Four months after China’s Ambassador to Iraq Chen Weiqing hailed a new “Silk Road,” China and Iraq have signed an “investment agreement” reportedly as high as $10 billion. This comes after Iraq announced it had formed a committee on potential BRI projects. Reportedly, the deal will cover multiple sectors, but it is interesting that China and Iraq have already discussed a 300,000 bpd oil refinery and petrochemicals facility in Fao, southern Iraq, with a Memorandum of Understanding (MoU) announced in early 2018, as we reported in our 2018 Annual Report.
The cost of such a facility could well be equivalent to the sum of $10 billion mentioned in the February agreement, possibly in the range of $7-$15 billion, based on similar Chinese backed ventures in Pakistan and Saudi Arabia, while the Nasiriyah Integrated Project (NIP – a linked-oilfield development and 150,000 bpd refinery) has an estimated cost of $9 billion.
The Nasiriyah case is instructive of how the Fao MoU could stumble before becoming reality, and highlights the importance of aligning the goals of Chinese refiners to enter growing markets, while meeting the goal of the Iraqi government to double refining capacity. NIP, originally a 300,000 bpd project, repeatedly failed to gain investor interest not only because of cheap subsidised fuel, but because, as Iraq Energy Institute Fellow Robin Mills has written, linking field development with refining “obscures the economics of the separate parts of the project.”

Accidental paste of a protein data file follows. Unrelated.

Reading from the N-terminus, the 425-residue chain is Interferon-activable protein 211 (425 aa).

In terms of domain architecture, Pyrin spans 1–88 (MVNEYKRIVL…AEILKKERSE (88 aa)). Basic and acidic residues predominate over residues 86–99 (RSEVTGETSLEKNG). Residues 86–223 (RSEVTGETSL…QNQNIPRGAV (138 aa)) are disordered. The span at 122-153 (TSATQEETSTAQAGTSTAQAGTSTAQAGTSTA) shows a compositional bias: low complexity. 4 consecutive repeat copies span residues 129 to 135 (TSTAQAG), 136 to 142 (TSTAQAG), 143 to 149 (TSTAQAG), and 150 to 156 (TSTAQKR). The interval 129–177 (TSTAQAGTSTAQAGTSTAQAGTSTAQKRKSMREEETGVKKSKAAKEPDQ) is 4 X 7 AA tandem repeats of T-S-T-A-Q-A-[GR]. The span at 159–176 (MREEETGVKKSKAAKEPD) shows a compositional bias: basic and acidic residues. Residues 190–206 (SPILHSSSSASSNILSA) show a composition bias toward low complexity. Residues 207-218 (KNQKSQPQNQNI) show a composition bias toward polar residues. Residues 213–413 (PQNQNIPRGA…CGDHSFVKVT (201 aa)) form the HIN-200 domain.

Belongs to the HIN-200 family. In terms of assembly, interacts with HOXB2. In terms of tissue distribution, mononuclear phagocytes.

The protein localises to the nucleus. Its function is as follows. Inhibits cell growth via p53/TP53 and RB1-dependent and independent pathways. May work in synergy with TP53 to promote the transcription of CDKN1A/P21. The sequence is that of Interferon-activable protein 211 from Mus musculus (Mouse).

In the end, Chinese firms PetroChina and CNOOC declined involvement in NIP. The point here is that Chinese firms will be looking closely at the economics of these projects and may not have a significantly different outlook to Western companies wanting to enter the Iraqi refining market. In the past, this may have been different, but Chinese state-owned refiners are changing, while the BRI may be entering a new, more cautious phase.
Despite such issues, the $10 billion agreement could yet herald a significant increase in China’s role in Iraq, one that has been growing in recent years. It could signal the start of re-invigorated industry, perhaps along the lines of industrial parks in Ethiopia and Thailand, which could bring desperately needed employment.
As with Oman’s Duqm industrial park, a Chinese-led project with a refinery could become part of a bigger industrial zone. But the BRI initiative is still in early days and if past indications are anything to go by, (at least among oil exporters) energy will be a paramount part of future cooperation.
Downstream Ambitions & Challenges
In April 2018, Iraq signed MoUs with Norinco and Powerchina, to construct a 300,000 bpd oil refinery and petrochemicals facility in Fao. While Iraq urgently needs to create jobs across multiple sectors, the country also has a rapidly growing demand for refined fuel, with plans to increase refining capacity 1.5 mbpd by 2021, more than double the existing capacity of 600-700 kbpd.
Despite the positive progress restoring 70 kbpd by rehabilitating units in Baiji, the loss of its nameplate capacity of 290 kbpd during the ISIS conflict erased 30% of Iraq’s refining capacity. Another factor accelerating the urgency to repair and expand refineries, is an annual $2-2.5 billion spending bill on importing petroleum products in Iraq. Basra and Doura refineries, the country’s largest operating facilities now at 200 and 140 kbpd respectively, are working at full production. The Ministry of Oil has limited options with upgrading existing smaller refineries. Most of Iraq’s fleet is dominated by primary distillation.